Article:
May 2004
Volume 45, Issue 13
ARVO Annual Meeting Abstract  |   May 2004
Transcriptional Regulation Of Opticin
Author Affiliations & Notes
  • L.C. Macrory
    Wellcome Trust Centre For Cell–Matrix Research, University of Manchester, Manchester, United Kingdom
  • P.N. Bishop
    Wellcome Trust Centre For Cell–Matrix Research, University of Manchester, Manchester, United Kingdom
  • Footnotes
    Commercial Relationships  L.C. Macrory, None; P.N. Bishop, None.
  • Footnotes
    Support  Wellcome Trust
Investigative Ophthalmology & Visual Science May 2004, Vol.45, 701. doi:
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      L.C. Macrory, P.N. Bishop; Transcriptional Regulation Of Opticin . Invest. Ophthalmol. Vis. Sci. 2004;45(13):701.

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      © ARVO (1962-2015); The Authors (2016-present)

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Abstract: : Purpose: Opticin is a member of the small leucine–rich repeat family of extracellular matrix glycoproteins, and was originally discovered associated with the collagen fibrils of the vitreous. The functions of opticin are unknown but it may be involved in regulating matrix assembly and cellular proliferation within the vitreous cavity. In–situ hybridisation studies in the mouse eye have demonstrated that opticin is highly expressed specifically in the ciliary body region of the optic cup during development and by the non–pigmented ciliary epithelium (NPE) in the adult eye. Dot blot analysis suggested that other tissues including the brain and testis may weakly express opticin. The Purpose of this study was to investigate the unique expression pattern of opticin by defining the opticin promoter elements. Specific objectives included investigating the expression of opticin in tissues other than the eye, defining the 5' end of the gene and defining the minimal promoter(s) using transient transfection with a luciferase reporter. Methods: RT–PCR was performed using total RNA derived from mouse brain and testis to investigate opticin expression in tissues other than the eye. The 5' ends of the gene were mapped using both RT–PCR and 5' RACE. Constructs incorporating regions of the putative opticin promoter were amplified by PCR and inserted into the luciferase vector pGL3–basic and used to co–transfect rabbit NPE– and HeLa cell lines, along with the control vector, pRL–SV40. Dual luciferase assays were perfomed to measure luciferase activities 48 hours following transfection. Results: Sequence analysis of RT–PCR products suggests that opticin is expressed in the mouse brain and testis. Both 5' RACE and RT–PCR suggest the presence of at least two transcriptional start sites, which are separated by 1.5 kb. Dual luciferase assays suggest that constructs incorporating DNA from the most 5' positioned start site produced the highest levels of luciferase activities, however activity in the HeLa cell line was higher than in the rabbit NPE cell line. By comparison, the constructs incorporating regions of DNA surrounding the most 3' positioned start site produced lower levels of activity but in all constructs the activity was approximately two fold higher in the rabbit NPE cell line than in the HeLa cell line. Conclusions: Results suggest that opticin has at least two transcriptional start sites which may be used to express opticin in a tissue specific manner, whereby the most 5' positioned promoter region could be used to ‘drive’ expression of opticin in tissues other than the eye, while the most 3’ positioned start site may preferentially be used to express opticin in the eye.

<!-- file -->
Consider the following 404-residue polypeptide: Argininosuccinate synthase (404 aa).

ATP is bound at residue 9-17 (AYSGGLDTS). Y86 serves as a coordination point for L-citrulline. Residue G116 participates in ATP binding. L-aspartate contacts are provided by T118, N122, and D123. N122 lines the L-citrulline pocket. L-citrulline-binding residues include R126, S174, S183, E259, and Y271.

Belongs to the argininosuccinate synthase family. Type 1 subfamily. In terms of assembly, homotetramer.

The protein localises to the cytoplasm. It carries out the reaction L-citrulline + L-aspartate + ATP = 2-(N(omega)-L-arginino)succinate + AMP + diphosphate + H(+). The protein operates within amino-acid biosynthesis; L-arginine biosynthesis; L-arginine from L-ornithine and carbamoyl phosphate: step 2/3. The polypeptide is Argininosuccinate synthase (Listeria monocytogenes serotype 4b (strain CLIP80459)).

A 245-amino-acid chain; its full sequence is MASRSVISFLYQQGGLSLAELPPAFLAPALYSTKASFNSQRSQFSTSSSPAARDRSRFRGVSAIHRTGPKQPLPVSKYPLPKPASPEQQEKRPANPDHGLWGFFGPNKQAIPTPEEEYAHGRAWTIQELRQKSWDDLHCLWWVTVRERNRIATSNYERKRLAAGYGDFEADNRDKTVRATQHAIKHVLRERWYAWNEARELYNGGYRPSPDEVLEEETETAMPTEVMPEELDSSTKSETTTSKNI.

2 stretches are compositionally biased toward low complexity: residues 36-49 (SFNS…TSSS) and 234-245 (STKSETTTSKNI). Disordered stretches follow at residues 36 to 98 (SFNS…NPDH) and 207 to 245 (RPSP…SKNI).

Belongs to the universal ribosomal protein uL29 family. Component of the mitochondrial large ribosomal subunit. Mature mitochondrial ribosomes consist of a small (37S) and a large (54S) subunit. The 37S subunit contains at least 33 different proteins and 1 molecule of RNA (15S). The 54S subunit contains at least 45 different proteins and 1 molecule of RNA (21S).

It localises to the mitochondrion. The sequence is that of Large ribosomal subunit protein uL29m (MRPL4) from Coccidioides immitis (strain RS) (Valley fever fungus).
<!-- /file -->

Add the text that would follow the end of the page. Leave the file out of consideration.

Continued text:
Keywords: transcription • gene/expression 

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